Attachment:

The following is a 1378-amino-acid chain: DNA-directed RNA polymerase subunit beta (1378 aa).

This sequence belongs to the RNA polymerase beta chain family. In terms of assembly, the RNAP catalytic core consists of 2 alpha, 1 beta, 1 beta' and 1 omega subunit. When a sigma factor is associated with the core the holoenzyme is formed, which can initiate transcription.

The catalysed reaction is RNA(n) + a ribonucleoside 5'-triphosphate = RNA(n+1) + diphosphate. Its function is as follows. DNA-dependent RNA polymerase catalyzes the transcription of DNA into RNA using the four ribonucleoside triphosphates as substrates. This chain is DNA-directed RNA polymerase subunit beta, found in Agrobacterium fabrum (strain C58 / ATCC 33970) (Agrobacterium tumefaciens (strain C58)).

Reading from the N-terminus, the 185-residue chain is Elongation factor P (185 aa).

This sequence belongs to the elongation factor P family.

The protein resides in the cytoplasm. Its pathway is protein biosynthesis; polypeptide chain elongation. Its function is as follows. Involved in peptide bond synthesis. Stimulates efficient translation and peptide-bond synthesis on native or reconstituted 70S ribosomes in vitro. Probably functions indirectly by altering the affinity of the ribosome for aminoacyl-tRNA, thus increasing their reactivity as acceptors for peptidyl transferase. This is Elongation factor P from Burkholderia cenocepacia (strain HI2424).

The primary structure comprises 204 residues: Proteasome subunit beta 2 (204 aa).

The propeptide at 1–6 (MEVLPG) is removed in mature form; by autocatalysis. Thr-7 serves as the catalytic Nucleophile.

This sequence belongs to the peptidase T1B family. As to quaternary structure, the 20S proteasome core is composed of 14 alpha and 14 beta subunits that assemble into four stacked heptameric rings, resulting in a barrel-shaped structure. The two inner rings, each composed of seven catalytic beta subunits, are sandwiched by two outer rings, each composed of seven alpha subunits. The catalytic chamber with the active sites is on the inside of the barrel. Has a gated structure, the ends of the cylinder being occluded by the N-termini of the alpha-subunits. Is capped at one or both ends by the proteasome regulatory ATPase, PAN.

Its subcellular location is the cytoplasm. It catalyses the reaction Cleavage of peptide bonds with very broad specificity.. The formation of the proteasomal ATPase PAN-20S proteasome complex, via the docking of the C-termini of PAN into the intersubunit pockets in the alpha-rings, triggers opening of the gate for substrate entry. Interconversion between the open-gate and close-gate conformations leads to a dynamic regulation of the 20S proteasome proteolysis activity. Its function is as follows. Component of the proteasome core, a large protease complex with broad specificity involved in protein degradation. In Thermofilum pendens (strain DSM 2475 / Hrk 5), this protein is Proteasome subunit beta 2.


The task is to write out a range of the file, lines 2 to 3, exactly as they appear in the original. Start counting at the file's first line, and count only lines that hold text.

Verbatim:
This sequence belongs to the RNA polymerase beta chain family. In terms of assembly, the RNAP catalytic core consists of 2 alpha, 1 beta, 1 beta' and 1 omega subunit. When a sigma factor is associated with the core the holoenzyme is formed, which can initiate transcription.

The catalysed reaction is RNA(n) + a ribonucleoside 5'-triphosphate = RNA(n+1) + diphosphate. Its function is as follows. DNA-dependent RNA polymerase catalyzes the transcription of DNA into RNA using the four ribonucleoside triphosphates as substrates. This chain is DNA-directed RNA polymerase subunit beta, found in Agrobacterium fabrum (strain C58 / ATCC 33970) (Agrobacterium tumefaciens (strain C58)).